I would say that at any given time, 100%. What developer has not been horrible at some new technology that they were trying to get their head around? I look at some of my first jQuery or angular.js code snippets, and they were bad…
But the key question is what portion of developers stop sucking at what they do? I would like to think most improve, or abandon the technology they are bad at. For instance, I suck at Sharepoint. I am bad at it. So I don’t do it. I turn down positions involving Sharepoint.
However, the OP at /. is appalled that some of the people he interview are clueless about public/private key encryption. But does that make them bad developers? Or could they be awesome client-side ninjas, hate dealing with security protocols, and try to leverage oAuth as much as possible without knowing the implementation details?
I would have to agree that if you don’t have a general concept about public/private keys, that may be a clue to dig deeper into your overall level of competence, especially if you are pitching yourself for an architect role.
BTW, some great architects are horrible developers ;-)
All organizations depend on IT to keep operations up and running. That means tech mistakes – even seemingly minor ones – can have a huge impact on the organization and its bottom line.
1. Sunday brunch at the Black Bull: come hungry, come often
2. Tuesday night downtown street fair: always something new
3. Dinner at Cucina Alessa: at least twice a month, and you’ll probably run into the HB mayor, Joe Carchio.
4. Karaoke at Killarney’s on Monday nights: OK, I only did this once, and found it surprisingly fun to watch. Watch, not sing :-)
5. Any day at the Doggy Beach.
A new Facebook application is bringing the famous social-networking site full circle.
The tool lets people take Facebook literally, creating hardcover versions of Facebook profiles — think "Facebook in a book." The idea came from creative director Siavosh Zabeti, when French telecommunications company Bouygues Telecom recruited his ad agency DDB Paris to help launch the company’s Facebook platform.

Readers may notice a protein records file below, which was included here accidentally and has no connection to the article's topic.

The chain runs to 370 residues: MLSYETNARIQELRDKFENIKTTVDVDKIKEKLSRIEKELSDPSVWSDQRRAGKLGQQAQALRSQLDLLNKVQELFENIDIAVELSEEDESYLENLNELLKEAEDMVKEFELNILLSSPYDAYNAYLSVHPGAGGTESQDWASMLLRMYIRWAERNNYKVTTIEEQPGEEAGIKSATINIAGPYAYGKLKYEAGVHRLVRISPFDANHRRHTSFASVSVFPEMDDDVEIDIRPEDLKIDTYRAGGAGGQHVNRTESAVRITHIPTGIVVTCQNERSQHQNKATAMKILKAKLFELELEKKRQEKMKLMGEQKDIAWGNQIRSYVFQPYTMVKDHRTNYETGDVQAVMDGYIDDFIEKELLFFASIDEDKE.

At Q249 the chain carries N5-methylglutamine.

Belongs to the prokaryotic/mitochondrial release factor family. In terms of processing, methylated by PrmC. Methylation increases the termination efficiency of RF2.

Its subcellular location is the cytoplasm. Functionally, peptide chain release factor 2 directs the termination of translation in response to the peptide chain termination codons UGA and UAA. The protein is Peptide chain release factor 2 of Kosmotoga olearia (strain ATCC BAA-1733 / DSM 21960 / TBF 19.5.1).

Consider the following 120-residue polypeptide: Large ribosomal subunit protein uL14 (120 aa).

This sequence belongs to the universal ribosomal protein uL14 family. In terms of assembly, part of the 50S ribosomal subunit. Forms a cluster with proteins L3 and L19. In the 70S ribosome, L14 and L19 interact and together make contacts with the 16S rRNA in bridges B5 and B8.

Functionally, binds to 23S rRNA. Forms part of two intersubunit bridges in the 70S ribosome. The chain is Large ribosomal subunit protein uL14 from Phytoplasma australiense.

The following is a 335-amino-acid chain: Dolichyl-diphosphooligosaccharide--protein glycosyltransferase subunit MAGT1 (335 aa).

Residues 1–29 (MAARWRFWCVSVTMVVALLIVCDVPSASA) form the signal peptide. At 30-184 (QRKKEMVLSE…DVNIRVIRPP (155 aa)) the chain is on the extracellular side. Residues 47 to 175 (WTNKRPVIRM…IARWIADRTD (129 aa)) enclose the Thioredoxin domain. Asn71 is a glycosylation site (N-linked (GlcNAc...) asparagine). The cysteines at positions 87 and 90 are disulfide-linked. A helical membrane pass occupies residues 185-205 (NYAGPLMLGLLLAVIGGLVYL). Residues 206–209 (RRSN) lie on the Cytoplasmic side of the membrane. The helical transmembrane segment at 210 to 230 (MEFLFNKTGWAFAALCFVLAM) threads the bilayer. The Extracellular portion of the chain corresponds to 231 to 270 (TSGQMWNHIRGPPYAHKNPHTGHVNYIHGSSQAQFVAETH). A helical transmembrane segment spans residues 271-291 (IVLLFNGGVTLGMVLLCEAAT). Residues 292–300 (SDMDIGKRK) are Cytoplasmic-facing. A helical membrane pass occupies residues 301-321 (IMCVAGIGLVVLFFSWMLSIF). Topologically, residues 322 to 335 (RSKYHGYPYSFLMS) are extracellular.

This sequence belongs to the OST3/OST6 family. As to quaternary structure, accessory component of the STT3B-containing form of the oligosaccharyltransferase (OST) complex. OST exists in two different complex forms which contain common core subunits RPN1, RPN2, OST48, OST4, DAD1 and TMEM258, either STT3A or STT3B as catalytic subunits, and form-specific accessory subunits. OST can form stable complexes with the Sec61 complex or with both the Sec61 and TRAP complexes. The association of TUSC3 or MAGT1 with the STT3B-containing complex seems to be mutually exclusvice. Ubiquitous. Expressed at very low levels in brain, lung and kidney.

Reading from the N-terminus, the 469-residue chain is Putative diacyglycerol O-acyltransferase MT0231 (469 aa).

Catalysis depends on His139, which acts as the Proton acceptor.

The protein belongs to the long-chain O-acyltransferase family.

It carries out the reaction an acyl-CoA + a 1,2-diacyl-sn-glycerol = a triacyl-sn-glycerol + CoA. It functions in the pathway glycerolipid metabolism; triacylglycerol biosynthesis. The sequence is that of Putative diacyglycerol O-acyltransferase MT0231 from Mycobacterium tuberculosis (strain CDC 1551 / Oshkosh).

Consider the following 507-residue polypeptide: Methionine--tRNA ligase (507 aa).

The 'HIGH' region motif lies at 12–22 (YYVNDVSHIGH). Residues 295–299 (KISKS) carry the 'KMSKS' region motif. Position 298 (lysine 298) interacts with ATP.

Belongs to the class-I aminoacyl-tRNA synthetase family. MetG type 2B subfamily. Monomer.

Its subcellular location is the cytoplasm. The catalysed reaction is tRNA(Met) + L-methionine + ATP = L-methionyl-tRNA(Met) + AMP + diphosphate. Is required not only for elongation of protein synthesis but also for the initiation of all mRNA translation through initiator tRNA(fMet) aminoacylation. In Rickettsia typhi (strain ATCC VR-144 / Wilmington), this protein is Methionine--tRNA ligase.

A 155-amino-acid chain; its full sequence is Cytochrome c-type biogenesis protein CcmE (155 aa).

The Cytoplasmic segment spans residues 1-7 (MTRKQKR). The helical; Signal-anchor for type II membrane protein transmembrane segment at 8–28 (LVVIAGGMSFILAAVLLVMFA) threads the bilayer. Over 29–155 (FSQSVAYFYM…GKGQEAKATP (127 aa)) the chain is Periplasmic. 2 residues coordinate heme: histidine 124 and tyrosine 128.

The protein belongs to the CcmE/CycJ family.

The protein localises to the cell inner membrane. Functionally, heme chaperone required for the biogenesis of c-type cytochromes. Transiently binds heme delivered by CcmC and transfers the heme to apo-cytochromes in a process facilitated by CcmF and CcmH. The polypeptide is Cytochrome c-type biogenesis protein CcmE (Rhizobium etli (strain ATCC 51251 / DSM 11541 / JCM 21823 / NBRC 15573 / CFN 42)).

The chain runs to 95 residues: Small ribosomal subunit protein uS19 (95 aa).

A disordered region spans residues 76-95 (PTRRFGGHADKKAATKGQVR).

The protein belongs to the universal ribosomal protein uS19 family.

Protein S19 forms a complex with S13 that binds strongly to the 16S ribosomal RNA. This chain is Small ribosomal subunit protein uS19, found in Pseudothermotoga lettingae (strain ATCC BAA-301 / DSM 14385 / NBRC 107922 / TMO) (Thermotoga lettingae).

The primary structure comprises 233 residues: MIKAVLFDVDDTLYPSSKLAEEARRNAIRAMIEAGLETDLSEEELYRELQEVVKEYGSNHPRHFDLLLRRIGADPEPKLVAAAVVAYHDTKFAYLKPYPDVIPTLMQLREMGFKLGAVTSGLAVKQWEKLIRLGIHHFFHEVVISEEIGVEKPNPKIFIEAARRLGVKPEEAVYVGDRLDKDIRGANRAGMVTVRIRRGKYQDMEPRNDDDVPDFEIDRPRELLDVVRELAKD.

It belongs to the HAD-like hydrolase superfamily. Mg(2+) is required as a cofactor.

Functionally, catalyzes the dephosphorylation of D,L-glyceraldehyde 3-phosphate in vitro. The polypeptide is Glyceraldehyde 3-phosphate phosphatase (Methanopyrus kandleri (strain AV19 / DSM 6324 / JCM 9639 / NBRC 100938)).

Microsoft’s Internet Explorer, which has dominated the Web browser market since blowing by Netscape in the late 1990s, last month fell below the 50% market share level for the first time in years.
IE’s share of the worldwide market fell to 49.87% in September, down from 51.3% in August and 58.4% a year ago. It is followed by Firefox, which increased its share slightly from 30.09% to 31.5% and Google Chrome, which grabbed 11.54% share, more than triple its September 2009 share, according to market watcher StatCounter.
FYI, I am really diggin’ Chrome…
Computerworld – The outage last week JPMorgan Chase’s online banking site is an example of how pushing to maintain absolute data integrity could end up creating big problems for companies, a veteran database analyst cautioned yesterday.
The financial services firm suffered through intermittent problems on the site for three days earlier this month. At one point, Chase customers could not carry out any online banking transactions for a period of more than 24 hours.
The bank initially blamed the disruption on a ‘technical issue,’ but later said the problems were tied to a third-party database product used to authenticate customer log-ins.
Curt Monash, an analyst at Monash Research, said a source with knowledge of the incident told him that the outage was traced to an Oracle database used by Chase to store user profiles and authentication data. Monash said the source, who he wouldn’t identify, said that four files in the Oracle database were corrupted and that the error had been replicated in the mirror copy of the database that Chase maintained for backup and recovery purposes…
With Microsoft Azure for both public and private cloud computing platforms coming into place, Microsoft is starting to tout the inherent benefits of a unified approach to cloud computing.
Most recently, Microsoft partnered with Rackspace to make available a Visual Studio 2010 plug-in for developers looking to build applications running on a Microsoft .Net framework that would be hosted on Rackspace rather than the Microsoft cloud computing platform